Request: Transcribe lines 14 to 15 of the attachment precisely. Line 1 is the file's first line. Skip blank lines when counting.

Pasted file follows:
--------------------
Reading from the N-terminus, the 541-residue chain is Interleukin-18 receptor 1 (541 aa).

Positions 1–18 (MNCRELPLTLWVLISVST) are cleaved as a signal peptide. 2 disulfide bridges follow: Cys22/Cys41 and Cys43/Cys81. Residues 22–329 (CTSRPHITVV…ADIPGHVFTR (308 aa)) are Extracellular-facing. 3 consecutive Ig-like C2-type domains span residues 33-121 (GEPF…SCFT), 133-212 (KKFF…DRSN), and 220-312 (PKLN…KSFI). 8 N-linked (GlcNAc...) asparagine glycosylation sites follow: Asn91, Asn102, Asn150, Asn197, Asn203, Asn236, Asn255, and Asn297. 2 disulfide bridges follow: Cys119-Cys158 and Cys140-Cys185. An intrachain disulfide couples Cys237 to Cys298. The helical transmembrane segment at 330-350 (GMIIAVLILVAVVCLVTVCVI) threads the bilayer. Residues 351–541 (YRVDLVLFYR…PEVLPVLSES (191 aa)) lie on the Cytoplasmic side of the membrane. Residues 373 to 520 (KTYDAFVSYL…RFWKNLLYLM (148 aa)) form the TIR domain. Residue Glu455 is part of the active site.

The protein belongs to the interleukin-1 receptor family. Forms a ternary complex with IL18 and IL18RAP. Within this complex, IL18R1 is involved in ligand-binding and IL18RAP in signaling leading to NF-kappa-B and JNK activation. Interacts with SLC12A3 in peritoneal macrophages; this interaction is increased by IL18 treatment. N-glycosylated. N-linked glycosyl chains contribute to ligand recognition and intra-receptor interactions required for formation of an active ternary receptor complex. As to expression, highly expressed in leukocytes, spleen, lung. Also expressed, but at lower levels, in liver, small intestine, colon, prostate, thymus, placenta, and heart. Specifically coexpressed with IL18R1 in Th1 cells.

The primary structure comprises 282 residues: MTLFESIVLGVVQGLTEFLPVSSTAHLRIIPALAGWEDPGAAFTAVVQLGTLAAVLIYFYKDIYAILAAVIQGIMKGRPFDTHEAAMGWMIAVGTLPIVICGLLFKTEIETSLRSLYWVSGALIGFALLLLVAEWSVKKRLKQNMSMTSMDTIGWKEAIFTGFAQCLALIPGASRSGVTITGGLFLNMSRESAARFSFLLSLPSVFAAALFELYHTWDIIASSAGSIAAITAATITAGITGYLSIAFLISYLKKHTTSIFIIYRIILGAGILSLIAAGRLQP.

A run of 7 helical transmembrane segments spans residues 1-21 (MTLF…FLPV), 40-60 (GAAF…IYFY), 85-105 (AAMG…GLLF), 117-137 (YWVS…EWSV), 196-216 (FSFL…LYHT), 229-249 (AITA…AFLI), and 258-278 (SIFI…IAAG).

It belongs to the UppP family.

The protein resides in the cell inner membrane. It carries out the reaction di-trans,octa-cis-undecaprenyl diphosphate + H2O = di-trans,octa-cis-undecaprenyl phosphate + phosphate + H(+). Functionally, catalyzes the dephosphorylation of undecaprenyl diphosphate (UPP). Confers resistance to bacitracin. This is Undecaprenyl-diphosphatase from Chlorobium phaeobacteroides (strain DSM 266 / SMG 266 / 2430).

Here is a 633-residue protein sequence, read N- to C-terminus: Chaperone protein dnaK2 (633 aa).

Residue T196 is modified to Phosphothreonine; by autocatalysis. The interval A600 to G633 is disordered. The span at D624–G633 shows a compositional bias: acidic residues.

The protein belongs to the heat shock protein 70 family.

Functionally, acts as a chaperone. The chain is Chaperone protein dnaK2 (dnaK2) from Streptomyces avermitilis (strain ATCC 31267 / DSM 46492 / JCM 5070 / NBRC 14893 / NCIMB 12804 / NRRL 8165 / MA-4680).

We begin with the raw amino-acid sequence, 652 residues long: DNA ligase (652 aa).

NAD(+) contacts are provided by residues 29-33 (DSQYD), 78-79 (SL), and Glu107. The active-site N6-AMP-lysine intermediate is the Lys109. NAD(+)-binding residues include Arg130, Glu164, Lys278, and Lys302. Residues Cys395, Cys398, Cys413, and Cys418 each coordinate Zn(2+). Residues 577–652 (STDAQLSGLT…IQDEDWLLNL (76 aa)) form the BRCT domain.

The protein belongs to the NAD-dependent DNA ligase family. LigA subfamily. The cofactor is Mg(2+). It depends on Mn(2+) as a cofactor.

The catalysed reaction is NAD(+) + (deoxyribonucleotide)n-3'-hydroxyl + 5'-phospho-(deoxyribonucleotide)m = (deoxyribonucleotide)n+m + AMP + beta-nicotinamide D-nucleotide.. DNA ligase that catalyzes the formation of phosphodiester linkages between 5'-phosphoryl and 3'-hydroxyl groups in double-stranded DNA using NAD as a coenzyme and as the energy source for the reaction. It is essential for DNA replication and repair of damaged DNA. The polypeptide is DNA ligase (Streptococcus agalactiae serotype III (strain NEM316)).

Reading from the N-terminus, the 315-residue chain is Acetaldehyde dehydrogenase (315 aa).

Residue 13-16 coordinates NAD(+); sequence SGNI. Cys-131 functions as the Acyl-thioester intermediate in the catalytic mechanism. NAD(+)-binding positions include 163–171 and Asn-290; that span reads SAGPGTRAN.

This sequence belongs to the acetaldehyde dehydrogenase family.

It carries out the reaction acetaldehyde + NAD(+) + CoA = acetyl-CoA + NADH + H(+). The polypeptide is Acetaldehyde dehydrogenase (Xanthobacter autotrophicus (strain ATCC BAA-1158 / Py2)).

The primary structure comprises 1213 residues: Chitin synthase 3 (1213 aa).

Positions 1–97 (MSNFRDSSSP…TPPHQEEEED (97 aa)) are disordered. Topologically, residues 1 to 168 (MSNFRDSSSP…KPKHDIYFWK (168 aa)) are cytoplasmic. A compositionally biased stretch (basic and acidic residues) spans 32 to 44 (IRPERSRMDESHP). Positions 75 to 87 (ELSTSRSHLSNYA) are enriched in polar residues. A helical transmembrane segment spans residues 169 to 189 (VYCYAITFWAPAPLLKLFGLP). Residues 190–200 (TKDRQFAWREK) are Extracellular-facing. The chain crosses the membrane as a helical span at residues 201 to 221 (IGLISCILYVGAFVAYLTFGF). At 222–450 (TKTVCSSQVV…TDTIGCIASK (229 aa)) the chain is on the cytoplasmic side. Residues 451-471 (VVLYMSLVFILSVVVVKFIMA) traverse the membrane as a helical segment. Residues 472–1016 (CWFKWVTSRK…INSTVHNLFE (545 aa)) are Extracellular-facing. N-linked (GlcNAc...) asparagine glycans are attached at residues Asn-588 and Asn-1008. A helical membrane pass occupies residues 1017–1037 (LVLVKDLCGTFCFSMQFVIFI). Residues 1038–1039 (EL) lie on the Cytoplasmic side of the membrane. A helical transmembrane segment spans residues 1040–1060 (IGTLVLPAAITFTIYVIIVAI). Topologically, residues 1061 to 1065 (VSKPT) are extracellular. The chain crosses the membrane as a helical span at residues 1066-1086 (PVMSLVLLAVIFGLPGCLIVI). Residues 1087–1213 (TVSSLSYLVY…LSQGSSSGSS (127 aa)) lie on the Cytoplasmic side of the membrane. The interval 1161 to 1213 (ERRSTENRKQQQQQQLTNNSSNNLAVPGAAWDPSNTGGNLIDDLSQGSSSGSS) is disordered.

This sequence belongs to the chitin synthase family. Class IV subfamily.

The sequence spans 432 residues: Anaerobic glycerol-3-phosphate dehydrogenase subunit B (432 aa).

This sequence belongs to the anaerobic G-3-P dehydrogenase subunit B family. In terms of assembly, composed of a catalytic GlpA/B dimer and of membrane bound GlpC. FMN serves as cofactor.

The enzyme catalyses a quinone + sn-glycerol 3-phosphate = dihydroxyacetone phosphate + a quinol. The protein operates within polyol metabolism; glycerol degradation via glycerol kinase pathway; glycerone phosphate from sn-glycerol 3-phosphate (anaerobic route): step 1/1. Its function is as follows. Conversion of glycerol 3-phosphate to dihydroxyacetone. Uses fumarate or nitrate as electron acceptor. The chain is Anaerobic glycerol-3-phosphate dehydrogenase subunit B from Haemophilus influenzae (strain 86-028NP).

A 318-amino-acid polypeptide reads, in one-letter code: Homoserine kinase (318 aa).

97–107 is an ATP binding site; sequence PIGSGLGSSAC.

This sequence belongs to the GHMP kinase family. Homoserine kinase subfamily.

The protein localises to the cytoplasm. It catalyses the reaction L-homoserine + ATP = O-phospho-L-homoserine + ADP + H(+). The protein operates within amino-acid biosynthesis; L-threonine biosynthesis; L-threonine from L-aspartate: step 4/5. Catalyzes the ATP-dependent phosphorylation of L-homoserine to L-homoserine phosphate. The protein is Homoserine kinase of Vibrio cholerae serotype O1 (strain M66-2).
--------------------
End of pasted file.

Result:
The protein belongs to the NAD-dependent DNA ligase family. LigA subfamily. The cofactor is Mg(2+). It depends on Mn(2+) as a cofactor.

The catalysed reaction is NAD(+) + (deoxyribonucleotide)n-3'-hydroxyl + 5'-phospho-(deoxyribonucleotide)m = (deoxyribonucleotide)n+m + AMP + beta-nicotinamide D-nucleotide.. DNA ligase that catalyzes the formation of phosphodiester linkages between 5'-phosphoryl and 3'-hydroxyl groups in double-stranded DNA using NAD as a coenzyme and as the energy source for the reaction. It is essential for DNA replication and repair of damaged DNA. The polypeptide is DNA ligase (Streptococcus agalactiae serotype III (strain NEM316)).